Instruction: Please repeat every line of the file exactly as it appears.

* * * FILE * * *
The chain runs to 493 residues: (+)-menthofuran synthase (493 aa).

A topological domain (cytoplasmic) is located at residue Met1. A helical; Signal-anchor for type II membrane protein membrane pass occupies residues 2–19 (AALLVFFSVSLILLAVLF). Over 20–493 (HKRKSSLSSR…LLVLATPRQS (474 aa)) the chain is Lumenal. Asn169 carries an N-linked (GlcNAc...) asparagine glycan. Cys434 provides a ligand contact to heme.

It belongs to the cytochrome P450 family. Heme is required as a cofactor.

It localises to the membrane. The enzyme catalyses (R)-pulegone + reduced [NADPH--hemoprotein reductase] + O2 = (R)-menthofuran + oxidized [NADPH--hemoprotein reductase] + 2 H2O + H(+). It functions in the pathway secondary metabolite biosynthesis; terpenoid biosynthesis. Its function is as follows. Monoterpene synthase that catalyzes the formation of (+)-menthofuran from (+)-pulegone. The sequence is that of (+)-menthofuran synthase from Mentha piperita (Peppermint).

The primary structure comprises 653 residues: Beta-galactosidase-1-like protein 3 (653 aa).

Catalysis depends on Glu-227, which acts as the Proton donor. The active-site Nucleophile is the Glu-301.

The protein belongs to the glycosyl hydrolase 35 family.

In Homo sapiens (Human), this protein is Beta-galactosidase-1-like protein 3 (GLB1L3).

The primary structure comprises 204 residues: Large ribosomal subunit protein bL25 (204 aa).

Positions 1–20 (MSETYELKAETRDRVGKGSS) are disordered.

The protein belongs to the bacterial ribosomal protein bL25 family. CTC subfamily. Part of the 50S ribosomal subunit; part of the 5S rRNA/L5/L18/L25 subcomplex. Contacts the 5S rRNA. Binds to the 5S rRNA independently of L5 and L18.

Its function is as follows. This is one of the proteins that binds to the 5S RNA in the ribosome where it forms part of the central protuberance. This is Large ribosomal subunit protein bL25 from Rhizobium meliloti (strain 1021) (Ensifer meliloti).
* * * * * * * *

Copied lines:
The chain runs to 493 residues: (+)-menthofuran synthase (493 aa).

A topological domain (cytoplasmic) is located at residue Met1. A helical; Signal-anchor for type II membrane protein membrane pass occupies residues 2–19 (AALLVFFSVSLILLAVLF). Over 20–493 (HKRKSSLSSR…LLVLATPRQS (474 aa)) the chain is Lumenal. Asn169 carries an N-linked (GlcNAc...) asparagine glycan. Cys434 provides a ligand contact to heme.

It belongs to the cytochrome P450 family. Heme is required as a cofactor.

It localises to the membrane. The enzyme catalyses (R)-pulegone + reduced [NADPH--hemoprotein reductase] + O2 = (R)-menthofuran + oxidized [NADPH--hemoprotein reductase] + 2 H2O + H(+). It functions in the pathway secondary metabolite biosynthesis; terpenoid biosynthesis. Its function is as follows. Monoterpene synthase that catalyzes the formation of (+)-menthofuran from (+)-pulegone. The sequence is that of (+)-menthofuran synthase from Mentha piperita (Peppermint).

The primary structure comprises 653 residues: Beta-galactosidase-1-like protein 3 (653 aa).

Catalysis depends on Glu-227, which acts as the Proton donor. The active-site Nucleophile is the Glu-301.

The protein belongs to the glycosyl hydrolase 35 family.

In Homo sapiens (Human), this protein is Beta-galactosidase-1-like protein 3 (GLB1L3).

The primary structure comprises 204 residues: Large ribosomal subunit protein bL25 (204 aa).

Positions 1–20 (MSETYELKAETRDRVGKGSS) are disordered.

The protein belongs to the bacterial ribosomal protein bL25 family. CTC subfamily. Part of the 50S ribosomal subunit; part of the 5S rRNA/L5/L18/L25 subcomplex. Contacts the 5S rRNA. Binds to the 5S rRNA independently of L5 and L18.

Its function is as follows. This is one of the proteins that binds to the 5S RNA in the ribosome where it forms part of the central protuberance. This is Large ribosomal subunit protein bL25 from Rhizobium meliloti (strain 1021) (Ensifer meliloti).